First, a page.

What factors hinder the inclusion of people with disabilities in the labor market?

LR: It is a chain. The first barrier is that people with disabilities usually do not have access to quality education and, therefore, will not be able to perform in qualified, formal jobs, and this leads to exclusion.

Despite the fact that people with disabilities have been educated, many myths or fears persist on the part of organizations because disability is still seen as something unknown, alien or distant. The fact of the matter is that there are 1.2 billion people in the world who live with a disability.

We need to approach disability and understand that at some point it can come into our lives, because as people get older, they start to lose their abilities.

From what you tell us, there is still a long way to go. So how can we achieve true labor inclusion?

LR: The first challenge is to realize that disability is real. The second is to understand that organizations pool talent, not disabilities. It is not the disabilities that are going to work, it is the people. We have to think that each person needs an opportunity.

Fortunately, there is good news for companies: inclusion is possible. It is difficult, but it is feasible and there are tools to achieve it. So, the important thing is to open the door to the talents of many people with disabilities.

What are these tools?

LR: When it comes to designing a space or an event, the first thing to think about is that it has to be for everyone.

The second thing is communication, which must include everyone and ensure people with disabilities are visible and adequately represented in the work environment. By making this diversity visible, organizations grow, innovate and achieve greater impact in everything they do inside and outside the organization.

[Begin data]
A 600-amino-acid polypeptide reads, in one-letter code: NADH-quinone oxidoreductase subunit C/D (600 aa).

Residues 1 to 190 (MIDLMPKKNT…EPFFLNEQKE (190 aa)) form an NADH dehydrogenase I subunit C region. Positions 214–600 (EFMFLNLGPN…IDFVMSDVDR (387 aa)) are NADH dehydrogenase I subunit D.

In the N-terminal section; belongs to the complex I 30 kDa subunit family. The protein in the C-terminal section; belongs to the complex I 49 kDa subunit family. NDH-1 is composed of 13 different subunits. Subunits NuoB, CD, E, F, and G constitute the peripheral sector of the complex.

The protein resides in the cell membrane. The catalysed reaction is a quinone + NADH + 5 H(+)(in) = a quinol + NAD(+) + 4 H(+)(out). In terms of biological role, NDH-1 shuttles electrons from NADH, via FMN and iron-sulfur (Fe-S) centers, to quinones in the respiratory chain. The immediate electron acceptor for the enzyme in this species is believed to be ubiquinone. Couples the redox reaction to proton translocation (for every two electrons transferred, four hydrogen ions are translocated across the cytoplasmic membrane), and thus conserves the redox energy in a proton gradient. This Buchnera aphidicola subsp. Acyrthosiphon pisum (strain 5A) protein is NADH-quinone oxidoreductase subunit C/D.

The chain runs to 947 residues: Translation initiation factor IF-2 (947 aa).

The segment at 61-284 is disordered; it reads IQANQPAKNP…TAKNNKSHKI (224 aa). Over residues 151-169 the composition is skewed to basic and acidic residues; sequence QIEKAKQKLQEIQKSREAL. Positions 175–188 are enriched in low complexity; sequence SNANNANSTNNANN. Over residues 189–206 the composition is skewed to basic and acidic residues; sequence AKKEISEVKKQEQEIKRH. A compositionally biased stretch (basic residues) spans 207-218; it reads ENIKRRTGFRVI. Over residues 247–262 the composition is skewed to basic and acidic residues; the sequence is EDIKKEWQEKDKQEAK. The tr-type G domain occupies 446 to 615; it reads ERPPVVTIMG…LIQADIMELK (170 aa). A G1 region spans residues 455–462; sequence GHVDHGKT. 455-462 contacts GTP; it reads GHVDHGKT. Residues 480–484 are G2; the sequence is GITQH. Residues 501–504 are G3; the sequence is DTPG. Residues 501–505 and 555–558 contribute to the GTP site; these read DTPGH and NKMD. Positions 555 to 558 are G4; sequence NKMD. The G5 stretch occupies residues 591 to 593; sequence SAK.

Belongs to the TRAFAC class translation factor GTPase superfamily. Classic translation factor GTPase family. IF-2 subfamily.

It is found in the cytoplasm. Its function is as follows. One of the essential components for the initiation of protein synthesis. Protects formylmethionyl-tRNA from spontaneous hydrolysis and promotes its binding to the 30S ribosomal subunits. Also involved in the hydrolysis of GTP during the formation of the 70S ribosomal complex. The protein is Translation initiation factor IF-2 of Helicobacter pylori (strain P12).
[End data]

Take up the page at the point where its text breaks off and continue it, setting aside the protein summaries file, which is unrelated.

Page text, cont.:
Another good practice is to provide training and bring company employees closer to the issues of inclusion and diversity in order to break down the unconscious bias that exists towards people with disabilities.

Lastly, think about accessibility for all people in any area and space of the work environment.

And how does help companies bring about this change of mindset?

LR: We believe that the inclusion of people with disabilities should go beyond hiring, by proposing a comprehensive model. We are committed to getting more organizations to add the qualified talents of people with disabilities. In the long term, our aim is to make the inclusion and participation of people with disabilities a standard practice.


Lina, what has been your main challenge in your personal life and professional career?

LR: My main challenge is to show that I can undergo complete professional development; it is not my crutches that go to work, it is me. I am the one who presents TV and radio shows, the one who worked in newspapers and did communication consulting, the one who presents projects to the BID President’s office, for example.

To do all these tasks, ideally the environment should be inclusive so that a person with a disability does not have to worry about how to deal with it.

With my experience I can show others that living with a disability is challenging, but possible. We need to strive to make the world sufficiently diverse, fair, open and able to discuss this subject without morbid curiosity, without pity, without unnecessary adjectives.

As long as the world continues to be exclusionary, denying access to opportunities, many people with disabilities will continue to see life as an eternal struggle.